The Thai Hotels Association has urged the government to continue cracking down on unregistered hotels as data show that only half of hotel operators have a licence.
Supawan Thanomkiatphum, president of the THA, said yesterday that continuing the crackdown was necessary to improve hotel standards and prevent unexpected incidents caused by illegal operators.
The THA responding after the authorities closed down Eastin Tan Hotel Chiang Mai, owned by well-known businessman Tan Passakornnatee, late last week.
The hotel was allegedly operating without a licence.
THA data show that the total number of hotels nationwide is close to 20,000.
Of that number, about 10,000 are registered hotels comprising 500,000 rooms, while another 500,000 rooms are unregistered.
In Bangkok alone, there are estimated to be more than 300 illegal hotels.
Many more are in major tourist destinations like Phuket, Chiang Mai, Pattaya and Hua Hin/Cha-am.
Besides actual hotels, illegal accommodations include serviced apartments, guest houses, condominiums, houses and other private properties offered to tourists.
"These properties are not registered as hotels with the Department of Provincial Administration, the official unit that approves and issues hotel licences," Supawan said.
Unsafe for guests
The THA claims that many of these illegal hotels are substandard and may offer poor service, or even be unsafe for guests.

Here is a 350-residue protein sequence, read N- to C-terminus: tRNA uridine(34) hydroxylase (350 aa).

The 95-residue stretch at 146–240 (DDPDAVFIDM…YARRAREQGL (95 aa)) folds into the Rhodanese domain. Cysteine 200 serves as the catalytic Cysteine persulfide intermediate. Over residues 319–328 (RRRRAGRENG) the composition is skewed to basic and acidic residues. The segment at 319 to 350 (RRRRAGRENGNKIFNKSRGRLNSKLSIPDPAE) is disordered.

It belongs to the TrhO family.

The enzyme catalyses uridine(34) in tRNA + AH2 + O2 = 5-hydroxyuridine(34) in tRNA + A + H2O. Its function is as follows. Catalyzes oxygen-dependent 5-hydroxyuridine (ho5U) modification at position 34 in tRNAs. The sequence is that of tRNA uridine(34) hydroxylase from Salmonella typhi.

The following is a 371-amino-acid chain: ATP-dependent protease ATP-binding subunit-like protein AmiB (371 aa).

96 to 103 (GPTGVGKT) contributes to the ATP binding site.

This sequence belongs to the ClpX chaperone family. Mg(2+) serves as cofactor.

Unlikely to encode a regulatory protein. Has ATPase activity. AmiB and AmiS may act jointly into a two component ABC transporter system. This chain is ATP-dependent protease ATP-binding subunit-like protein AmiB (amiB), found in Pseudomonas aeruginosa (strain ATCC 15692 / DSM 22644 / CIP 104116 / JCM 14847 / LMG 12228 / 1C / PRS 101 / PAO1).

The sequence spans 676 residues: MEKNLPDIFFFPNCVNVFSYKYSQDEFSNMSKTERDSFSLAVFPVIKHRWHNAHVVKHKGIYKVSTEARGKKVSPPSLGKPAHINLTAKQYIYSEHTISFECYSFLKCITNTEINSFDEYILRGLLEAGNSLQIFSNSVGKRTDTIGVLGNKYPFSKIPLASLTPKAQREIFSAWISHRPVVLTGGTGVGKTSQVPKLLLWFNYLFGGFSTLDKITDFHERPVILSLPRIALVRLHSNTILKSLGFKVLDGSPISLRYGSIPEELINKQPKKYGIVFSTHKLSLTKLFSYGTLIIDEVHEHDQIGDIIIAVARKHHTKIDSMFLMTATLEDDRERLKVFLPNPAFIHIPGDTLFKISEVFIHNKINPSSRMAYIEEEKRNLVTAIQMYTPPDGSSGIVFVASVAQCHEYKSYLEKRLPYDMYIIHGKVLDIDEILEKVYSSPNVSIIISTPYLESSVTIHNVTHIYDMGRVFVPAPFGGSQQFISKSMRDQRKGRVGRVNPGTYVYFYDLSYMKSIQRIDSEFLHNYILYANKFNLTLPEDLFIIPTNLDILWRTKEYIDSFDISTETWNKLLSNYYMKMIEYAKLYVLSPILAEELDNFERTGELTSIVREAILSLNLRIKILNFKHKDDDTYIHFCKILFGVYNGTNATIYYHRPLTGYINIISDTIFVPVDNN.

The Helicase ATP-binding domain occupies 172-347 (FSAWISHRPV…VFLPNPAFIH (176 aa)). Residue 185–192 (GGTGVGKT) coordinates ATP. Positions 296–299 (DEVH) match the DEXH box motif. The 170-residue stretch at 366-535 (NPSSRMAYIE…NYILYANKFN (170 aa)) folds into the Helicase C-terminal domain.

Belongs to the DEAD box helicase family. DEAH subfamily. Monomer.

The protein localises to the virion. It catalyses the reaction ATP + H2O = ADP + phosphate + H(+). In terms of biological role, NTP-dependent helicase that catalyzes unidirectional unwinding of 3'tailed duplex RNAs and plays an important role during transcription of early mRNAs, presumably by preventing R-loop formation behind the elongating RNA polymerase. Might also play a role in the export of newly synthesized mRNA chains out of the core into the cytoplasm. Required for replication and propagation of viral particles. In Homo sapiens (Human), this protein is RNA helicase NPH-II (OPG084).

This damages the entire hotel and tourism industry.
La-iad Bungsrithong, president of the THA Northern Chapter, believes that only 10 per cent of the 700 hotels in Chiang Mai are licensed.
"There are 700 hotels and 40,000 rooms in Chiang Mai, but only 79 registered hotels are members of the THA," she said, though she acknowledged that some registered hotels might have opted not to join the association.
She called on the authorities to continue cracking down on illegal businesses, not only hotels but also other tourism-related businesses, to prevent problems.
Since 2014, only 20 hotels nationwide have been charged by police and fined Bt3,000-10,000 (S$118-392) each.
Most of them, however, have since begun operating again.
Some of them have been charged more than once, but are still in the market.
Last year, the THA reported 10 illegal hotels to police, but only a few were charged.
The last one was Pangsawan Place Hotel in Chiang Mai, which Department of Provincial Administration officers alleged was violating hotel laws.
The hotel was one of nine illegal properties charged in 2014.
The other eight were in seven other tourist cities.
"We don't know why police are unable to help us with these hotels, so we will [ask] the government for help," a THA member said.
According to the Department of Provincial Administration, many illegal hotels have opened in emerging destinations such as Ayutthaya, Mukdahan, Krabi, Nakhon Phanom, Nakhon Ratchasima and Kanchanaburi.